When I cut back down toward the river the weeds were still awful and I slipped a few times and when I finally stepped into the water I spent the first few minutes splashing water on my arms, rubbing them, stinging from the nettles. Then I looked around me. Fifteen feet across the river a cliff rose 15 feet. The water was fairly deep two-thirds of the way across. Upstream it was flat for 50-75 feet, a leafy branch obstructed the water on the left side. Above the flat was small riffle. Another 50 feet downstream from me was another riffle.
Fish began rising in the flat water above me. I looked downstream and saw the most amazing cloud of bugs over the riffle there. The Tricos. The name of the game this morning. I tied on a pattern, the smallest I’ve ever fished with, and began to cast. A good fly angler would approach the trico hatch like this: They would arrive at a good stretch of water a half-hour earlier than me and they would crouch down on the bank and wait for the bugs. When the bugs came they would watch each rising fish and figure out which one was the biggest. They would focus on that fish and study the pattern by which it was rising. One rise, another quick rise, 30 seconds, again. Or one rise, two minutes, another rise. Then they would get in the ideal casting situation for this fish, moving unbelievably slow, and they would deliver a cast two to three feet upstream from the fish and their tiny fly on the almost nonexistent leader would pass over the fish and it would take it.
But, I’m not a good fly angler. My approach was to just keep my fly drifting past fish as much as possible and hope that a fish or two would decide to take mine instead of the thousands of naturals floating by. I had a lot of stuff on my mind, possibly because it had been a while since I went fishing alone, and I thought thoughts at the pace I can only think when I’m fishing alone. There is time to think a thought to oblivion, to approach it rationally and irrationally, realistically and otherwise. To flip it over and turn it inside out and maybe sing the same song lyric to myself in my head a million times. There is time for the fact that I have time to do all this to work its way into me. I had the Pixies song “Debaser” in my head. I just heard it on the radio the night before and have always liked it but don’t know any of the lyrics except Frank Black screeching “Debaser!” in a painfully beautiful way and that was in my head. So were my friends and my dad and my coworkers and some dreams for the future and regrets from the immediate past.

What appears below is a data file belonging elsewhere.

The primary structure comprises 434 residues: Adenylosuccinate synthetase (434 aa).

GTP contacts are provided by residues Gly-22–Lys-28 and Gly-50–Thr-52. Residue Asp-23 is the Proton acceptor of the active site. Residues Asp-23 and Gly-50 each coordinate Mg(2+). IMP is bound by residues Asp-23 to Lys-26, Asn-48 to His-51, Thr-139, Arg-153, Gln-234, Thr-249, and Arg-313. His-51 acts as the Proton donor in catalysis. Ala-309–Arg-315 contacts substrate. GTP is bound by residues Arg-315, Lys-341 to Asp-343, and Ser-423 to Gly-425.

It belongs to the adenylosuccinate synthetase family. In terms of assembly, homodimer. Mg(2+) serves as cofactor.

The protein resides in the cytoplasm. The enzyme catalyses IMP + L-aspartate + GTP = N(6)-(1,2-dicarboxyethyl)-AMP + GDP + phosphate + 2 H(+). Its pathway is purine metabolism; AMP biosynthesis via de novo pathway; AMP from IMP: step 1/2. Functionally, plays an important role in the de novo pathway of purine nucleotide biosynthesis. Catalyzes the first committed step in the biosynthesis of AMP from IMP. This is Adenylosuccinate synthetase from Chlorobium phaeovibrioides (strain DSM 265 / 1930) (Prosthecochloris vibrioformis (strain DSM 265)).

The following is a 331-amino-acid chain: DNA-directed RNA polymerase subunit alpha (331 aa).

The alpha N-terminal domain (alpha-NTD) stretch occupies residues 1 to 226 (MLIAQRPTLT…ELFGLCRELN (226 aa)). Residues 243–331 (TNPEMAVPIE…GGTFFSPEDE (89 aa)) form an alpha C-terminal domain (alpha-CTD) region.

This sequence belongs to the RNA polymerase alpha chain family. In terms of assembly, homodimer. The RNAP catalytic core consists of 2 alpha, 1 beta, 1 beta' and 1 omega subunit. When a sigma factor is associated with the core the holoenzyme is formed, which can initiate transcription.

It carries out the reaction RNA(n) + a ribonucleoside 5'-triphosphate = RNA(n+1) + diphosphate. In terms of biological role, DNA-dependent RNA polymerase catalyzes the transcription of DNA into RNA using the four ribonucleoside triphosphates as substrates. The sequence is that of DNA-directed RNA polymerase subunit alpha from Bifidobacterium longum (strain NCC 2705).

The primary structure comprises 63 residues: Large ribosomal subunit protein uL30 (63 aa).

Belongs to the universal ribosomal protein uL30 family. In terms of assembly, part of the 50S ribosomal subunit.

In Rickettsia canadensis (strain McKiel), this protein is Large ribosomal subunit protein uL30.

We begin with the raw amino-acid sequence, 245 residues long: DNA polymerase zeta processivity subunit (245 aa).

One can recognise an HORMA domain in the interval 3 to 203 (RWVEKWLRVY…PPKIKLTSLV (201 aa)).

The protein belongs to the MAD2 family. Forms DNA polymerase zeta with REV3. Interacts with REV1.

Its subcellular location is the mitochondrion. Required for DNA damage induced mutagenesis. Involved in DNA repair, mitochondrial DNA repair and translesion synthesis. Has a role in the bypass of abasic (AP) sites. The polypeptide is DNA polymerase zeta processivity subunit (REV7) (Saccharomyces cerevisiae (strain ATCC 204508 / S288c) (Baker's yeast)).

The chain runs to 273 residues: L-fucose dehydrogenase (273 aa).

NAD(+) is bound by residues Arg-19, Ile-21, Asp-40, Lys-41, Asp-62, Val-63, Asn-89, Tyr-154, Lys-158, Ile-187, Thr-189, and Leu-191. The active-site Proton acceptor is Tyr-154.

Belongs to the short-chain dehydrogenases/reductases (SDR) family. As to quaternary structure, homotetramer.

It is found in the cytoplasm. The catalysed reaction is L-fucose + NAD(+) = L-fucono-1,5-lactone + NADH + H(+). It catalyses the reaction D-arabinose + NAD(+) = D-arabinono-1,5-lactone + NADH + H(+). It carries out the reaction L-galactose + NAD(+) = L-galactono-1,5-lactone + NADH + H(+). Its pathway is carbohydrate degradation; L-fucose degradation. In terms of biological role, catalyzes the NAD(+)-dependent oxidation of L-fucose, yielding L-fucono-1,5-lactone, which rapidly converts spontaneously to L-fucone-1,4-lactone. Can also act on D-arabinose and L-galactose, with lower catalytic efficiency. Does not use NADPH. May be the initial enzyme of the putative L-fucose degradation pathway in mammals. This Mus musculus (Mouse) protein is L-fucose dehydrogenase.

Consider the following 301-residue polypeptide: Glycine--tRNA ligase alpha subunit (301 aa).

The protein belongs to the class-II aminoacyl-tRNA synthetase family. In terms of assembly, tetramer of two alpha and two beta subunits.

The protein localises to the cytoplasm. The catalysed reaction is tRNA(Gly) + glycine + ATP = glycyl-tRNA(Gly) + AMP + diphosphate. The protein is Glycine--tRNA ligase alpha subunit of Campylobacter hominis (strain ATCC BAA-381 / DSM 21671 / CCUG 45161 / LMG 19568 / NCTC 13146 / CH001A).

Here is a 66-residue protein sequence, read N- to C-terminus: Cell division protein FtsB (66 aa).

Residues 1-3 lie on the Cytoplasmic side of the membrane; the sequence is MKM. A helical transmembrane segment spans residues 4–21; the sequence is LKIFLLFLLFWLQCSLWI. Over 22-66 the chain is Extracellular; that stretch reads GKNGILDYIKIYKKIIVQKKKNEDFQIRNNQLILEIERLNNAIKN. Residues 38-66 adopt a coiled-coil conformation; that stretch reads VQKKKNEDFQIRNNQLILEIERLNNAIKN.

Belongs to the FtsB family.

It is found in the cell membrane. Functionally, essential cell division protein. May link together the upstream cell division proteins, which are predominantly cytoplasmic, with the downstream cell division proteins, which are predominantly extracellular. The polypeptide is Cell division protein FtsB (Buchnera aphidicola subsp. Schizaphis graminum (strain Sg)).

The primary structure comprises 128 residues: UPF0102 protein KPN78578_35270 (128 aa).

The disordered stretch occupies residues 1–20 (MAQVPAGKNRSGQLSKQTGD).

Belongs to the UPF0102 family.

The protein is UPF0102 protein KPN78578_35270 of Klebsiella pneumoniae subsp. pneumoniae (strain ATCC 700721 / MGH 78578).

I was probably thinking a bit too much to be fishing well but I needed to think like that, think those thoughts like that, more than I needed to catch a big trout or a bunch of trout so I let myself go. The sun was getting hot and the day was drying out and the fish stopped rising after I caught two little eight inch brown trout, their spots red and their skin dark yellow.
After that I waded up to the hole. The Hole. Maybe one of the most famous on this river, bottomless and flat, always shaded, the kind of hole that you want to put on a snorkel and mask and flippers and swim down into because there are surely monsters down there that will never take your fly but that we somehow believe need to be seen by a human during their long life in the river but which will probably come and go rarely disturbed by man except maybe the splashing of swimming farmkids on a hot afternoon.